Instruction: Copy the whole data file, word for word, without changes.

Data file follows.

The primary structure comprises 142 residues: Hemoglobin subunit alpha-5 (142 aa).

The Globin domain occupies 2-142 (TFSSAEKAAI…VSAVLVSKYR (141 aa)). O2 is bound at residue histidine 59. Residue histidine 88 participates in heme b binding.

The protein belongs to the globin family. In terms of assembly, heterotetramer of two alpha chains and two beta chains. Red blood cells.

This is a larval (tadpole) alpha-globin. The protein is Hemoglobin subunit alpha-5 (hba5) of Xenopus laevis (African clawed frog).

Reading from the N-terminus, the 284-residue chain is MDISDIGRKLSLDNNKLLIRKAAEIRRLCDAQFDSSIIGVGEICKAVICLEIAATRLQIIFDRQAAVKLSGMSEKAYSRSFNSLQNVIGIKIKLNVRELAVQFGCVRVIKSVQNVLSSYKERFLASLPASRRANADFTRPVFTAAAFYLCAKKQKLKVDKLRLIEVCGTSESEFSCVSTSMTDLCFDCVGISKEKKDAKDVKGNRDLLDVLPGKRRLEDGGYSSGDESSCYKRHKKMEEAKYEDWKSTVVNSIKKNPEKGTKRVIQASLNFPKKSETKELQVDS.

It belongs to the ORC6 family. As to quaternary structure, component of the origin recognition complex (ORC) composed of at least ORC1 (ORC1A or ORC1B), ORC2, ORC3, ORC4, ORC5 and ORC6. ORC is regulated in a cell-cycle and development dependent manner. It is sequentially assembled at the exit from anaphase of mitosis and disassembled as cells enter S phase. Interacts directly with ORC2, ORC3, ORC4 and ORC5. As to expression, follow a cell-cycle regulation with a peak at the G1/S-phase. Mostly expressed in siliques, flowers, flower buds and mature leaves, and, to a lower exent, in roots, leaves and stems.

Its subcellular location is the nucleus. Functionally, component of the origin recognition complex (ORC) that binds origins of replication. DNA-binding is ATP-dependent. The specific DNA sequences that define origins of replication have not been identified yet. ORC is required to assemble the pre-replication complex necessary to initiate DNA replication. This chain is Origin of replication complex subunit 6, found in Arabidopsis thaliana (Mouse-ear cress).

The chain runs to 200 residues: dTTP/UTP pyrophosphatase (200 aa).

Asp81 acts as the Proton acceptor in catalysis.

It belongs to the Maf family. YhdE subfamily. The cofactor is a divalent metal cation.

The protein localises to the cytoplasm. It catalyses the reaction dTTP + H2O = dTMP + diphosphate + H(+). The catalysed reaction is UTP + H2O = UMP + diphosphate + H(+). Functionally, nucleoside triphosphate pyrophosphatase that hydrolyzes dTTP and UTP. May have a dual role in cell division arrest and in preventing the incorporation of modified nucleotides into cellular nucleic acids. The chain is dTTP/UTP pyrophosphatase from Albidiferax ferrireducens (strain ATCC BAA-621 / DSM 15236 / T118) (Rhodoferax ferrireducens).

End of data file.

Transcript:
The primary structure comprises 142 residues: Hemoglobin subunit alpha-5 (142 aa).

The Globin domain occupies 2-142 (TFSSAEKAAI…VSAVLVSKYR (141 aa)). O2 is bound at residue histidine 59. Residue histidine 88 participates in heme b binding.

The protein belongs to the globin family. In terms of assembly, heterotetramer of two alpha chains and two beta chains. Red blood cells.

This is a larval (tadpole) alpha-globin. The protein is Hemoglobin subunit alpha-5 (hba5) of Xenopus laevis (African clawed frog).

Reading from the N-terminus, the 284-residue chain is MDISDIGRKLSLDNNKLLIRKAAEIRRLCDAQFDSSIIGVGEICKAVICLEIAATRLQIIFDRQAAVKLSGMSEKAYSRSFNSLQNVIGIKIKLNVRELAVQFGCVRVIKSVQNVLSSYKERFLASLPASRRANADFTRPVFTAAAFYLCAKKQKLKVDKLRLIEVCGTSESEFSCVSTSMTDLCFDCVGISKEKKDAKDVKGNRDLLDVLPGKRRLEDGGYSSGDESSCYKRHKKMEEAKYEDWKSTVVNSIKKNPEKGTKRVIQASLNFPKKSETKELQVDS.

It belongs to the ORC6 family. As to quaternary structure, component of the origin recognition complex (ORC) composed of at least ORC1 (ORC1A or ORC1B), ORC2, ORC3, ORC4, ORC5 and ORC6. ORC is regulated in a cell-cycle and development dependent manner. It is sequentially assembled at the exit from anaphase of mitosis and disassembled as cells enter S phase. Interacts directly with ORC2, ORC3, ORC4 and ORC5. As to expression, follow a cell-cycle regulation with a peak at the G1/S-phase. Mostly expressed in siliques, flowers, flower buds and mature leaves, and, to a lower exent, in roots, leaves and stems.

Its subcellular location is the nucleus. Functionally, component of the origin recognition complex (ORC) that binds origins of replication. DNA-binding is ATP-dependent. The specific DNA sequences that define origins of replication have not been identified yet. ORC is required to assemble the pre-replication complex necessary to initiate DNA replication. This chain is Origin of replication complex subunit 6, found in Arabidopsis thaliana (Mouse-ear cress).

The chain runs to 200 residues: dTTP/UTP pyrophosphatase (200 aa).

Asp81 acts as the Proton acceptor in catalysis.

It belongs to the Maf family. YhdE subfamily. The cofactor is a divalent metal cation.

The protein localises to the cytoplasm. It catalyses the reaction dTTP + H2O = dTMP + diphosphate + H(+). The catalysed reaction is UTP + H2O = UMP + diphosphate + H(+). Functionally, nucleoside triphosphate pyrophosphatase that hydrolyzes dTTP and UTP. May have a dual role in cell division arrest and in preventing the incorporation of modified nucleotides into cellular nucleic acids. The chain is dTTP/UTP pyrophosphatase from Albidiferax ferrireducens (strain ATCC BAA-621 / DSM 15236 / T118) (Rhodoferax ferrireducens).